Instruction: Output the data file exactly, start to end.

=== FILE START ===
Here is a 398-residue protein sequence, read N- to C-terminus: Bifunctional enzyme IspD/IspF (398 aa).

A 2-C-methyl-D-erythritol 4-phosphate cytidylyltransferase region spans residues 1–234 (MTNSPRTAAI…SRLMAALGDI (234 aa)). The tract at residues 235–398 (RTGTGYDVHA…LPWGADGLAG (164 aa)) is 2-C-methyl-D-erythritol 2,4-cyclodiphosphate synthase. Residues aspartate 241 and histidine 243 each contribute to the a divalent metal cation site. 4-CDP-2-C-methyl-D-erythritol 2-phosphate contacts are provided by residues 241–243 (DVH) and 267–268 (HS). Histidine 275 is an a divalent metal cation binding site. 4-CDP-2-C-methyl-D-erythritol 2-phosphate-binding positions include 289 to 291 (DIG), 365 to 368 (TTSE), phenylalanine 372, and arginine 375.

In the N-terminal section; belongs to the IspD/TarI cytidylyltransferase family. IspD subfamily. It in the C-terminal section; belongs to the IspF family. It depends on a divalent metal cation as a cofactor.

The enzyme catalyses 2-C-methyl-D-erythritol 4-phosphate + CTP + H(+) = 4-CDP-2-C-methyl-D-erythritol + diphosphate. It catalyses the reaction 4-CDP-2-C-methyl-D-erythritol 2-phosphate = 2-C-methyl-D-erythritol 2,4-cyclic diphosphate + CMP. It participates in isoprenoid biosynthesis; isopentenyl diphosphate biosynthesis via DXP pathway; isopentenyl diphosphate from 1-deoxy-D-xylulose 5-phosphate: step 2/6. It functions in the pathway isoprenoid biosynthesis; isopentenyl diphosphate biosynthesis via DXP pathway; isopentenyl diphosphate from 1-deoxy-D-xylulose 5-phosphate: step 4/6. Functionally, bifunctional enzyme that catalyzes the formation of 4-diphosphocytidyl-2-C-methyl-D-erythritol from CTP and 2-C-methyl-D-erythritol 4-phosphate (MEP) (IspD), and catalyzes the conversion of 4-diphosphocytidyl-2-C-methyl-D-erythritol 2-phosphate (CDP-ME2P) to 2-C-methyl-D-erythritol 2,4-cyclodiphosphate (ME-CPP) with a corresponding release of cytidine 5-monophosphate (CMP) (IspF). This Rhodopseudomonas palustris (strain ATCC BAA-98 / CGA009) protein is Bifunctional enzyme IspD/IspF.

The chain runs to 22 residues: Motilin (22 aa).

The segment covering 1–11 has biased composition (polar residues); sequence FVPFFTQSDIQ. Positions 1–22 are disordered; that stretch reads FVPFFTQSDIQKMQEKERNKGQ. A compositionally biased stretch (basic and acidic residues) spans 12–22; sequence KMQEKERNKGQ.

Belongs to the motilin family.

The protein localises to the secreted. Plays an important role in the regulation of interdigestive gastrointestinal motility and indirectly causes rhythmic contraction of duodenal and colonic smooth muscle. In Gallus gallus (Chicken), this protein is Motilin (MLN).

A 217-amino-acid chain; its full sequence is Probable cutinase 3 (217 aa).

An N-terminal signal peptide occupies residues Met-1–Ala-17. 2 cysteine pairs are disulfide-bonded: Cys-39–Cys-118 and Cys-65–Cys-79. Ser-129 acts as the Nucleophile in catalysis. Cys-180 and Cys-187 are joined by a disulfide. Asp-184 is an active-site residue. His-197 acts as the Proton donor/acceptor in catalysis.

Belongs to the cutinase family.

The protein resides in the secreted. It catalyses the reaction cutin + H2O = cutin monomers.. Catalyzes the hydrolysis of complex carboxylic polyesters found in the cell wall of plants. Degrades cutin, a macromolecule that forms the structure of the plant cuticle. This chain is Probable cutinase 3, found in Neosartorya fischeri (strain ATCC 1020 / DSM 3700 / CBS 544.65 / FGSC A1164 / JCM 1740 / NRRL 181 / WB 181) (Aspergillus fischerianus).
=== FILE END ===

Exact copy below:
Here is a 398-residue protein sequence, read N- to C-terminus: Bifunctional enzyme IspD/IspF (398 aa).

A 2-C-methyl-D-erythritol 4-phosphate cytidylyltransferase region spans residues 1–234 (MTNSPRTAAI…SRLMAALGDI (234 aa)). The tract at residues 235–398 (RTGTGYDVHA…LPWGADGLAG (164 aa)) is 2-C-methyl-D-erythritol 2,4-cyclodiphosphate synthase. Residues aspartate 241 and histidine 243 each contribute to the a divalent metal cation site. 4-CDP-2-C-methyl-D-erythritol 2-phosphate contacts are provided by residues 241–243 (DVH) and 267–268 (HS). Histidine 275 is an a divalent metal cation binding site. 4-CDP-2-C-methyl-D-erythritol 2-phosphate-binding positions include 289 to 291 (DIG), 365 to 368 (TTSE), phenylalanine 372, and arginine 375.

In the N-terminal section; belongs to the IspD/TarI cytidylyltransferase family. IspD subfamily. It in the C-terminal section; belongs to the IspF family. It depends on a divalent metal cation as a cofactor.

The enzyme catalyses 2-C-methyl-D-erythritol 4-phosphate + CTP + H(+) = 4-CDP-2-C-methyl-D-erythritol + diphosphate. It catalyses the reaction 4-CDP-2-C-methyl-D-erythritol 2-phosphate = 2-C-methyl-D-erythritol 2,4-cyclic diphosphate + CMP. It participates in isoprenoid biosynthesis; isopentenyl diphosphate biosynthesis via DXP pathway; isopentenyl diphosphate from 1-deoxy-D-xylulose 5-phosphate: step 2/6. It functions in the pathway isoprenoid biosynthesis; isopentenyl diphosphate biosynthesis via DXP pathway; isopentenyl diphosphate from 1-deoxy-D-xylulose 5-phosphate: step 4/6. Functionally, bifunctional enzyme that catalyzes the formation of 4-diphosphocytidyl-2-C-methyl-D-erythritol from CTP and 2-C-methyl-D-erythritol 4-phosphate (MEP) (IspD), and catalyzes the conversion of 4-diphosphocytidyl-2-C-methyl-D-erythritol 2-phosphate (CDP-ME2P) to 2-C-methyl-D-erythritol 2,4-cyclodiphosphate (ME-CPP) with a corresponding release of cytidine 5-monophosphate (CMP) (IspF). This Rhodopseudomonas palustris (strain ATCC BAA-98 / CGA009) protein is Bifunctional enzyme IspD/IspF.

The chain runs to 22 residues: Motilin (22 aa).

The segment covering 1–11 has biased composition (polar residues); sequence FVPFFTQSDIQ. Positions 1–22 are disordered; that stretch reads FVPFFTQSDIQKMQEKERNKGQ. A compositionally biased stretch (basic and acidic residues) spans 12–22; sequence KMQEKERNKGQ.

Belongs to the motilin family.

The protein localises to the secreted. Plays an important role in the regulation of interdigestive gastrointestinal motility and indirectly causes rhythmic contraction of duodenal and colonic smooth muscle. In Gallus gallus (Chicken), this protein is Motilin (MLN).

A 217-amino-acid chain; its full sequence is Probable cutinase 3 (217 aa).

An N-terminal signal peptide occupies residues Met-1–Ala-17. 2 cysteine pairs are disulfide-bonded: Cys-39–Cys-118 and Cys-65–Cys-79. Ser-129 acts as the Nucleophile in catalysis. Cys-180 and Cys-187 are joined by a disulfide. Asp-184 is an active-site residue. His-197 acts as the Proton donor/acceptor in catalysis.

Belongs to the cutinase family.

The protein resides in the secreted. It catalyses the reaction cutin + H2O = cutin monomers.. Catalyzes the hydrolysis of complex carboxylic polyesters found in the cell wall of plants. Degrades cutin, a macromolecule that forms the structure of the plant cuticle. This chain is Probable cutinase 3, found in Neosartorya fischeri (strain ATCC 1020 / DSM 3700 / CBS 544.65 / FGSC A1164 / JCM 1740 / NRRL 181 / WB 181) (Aspergillus fischerianus).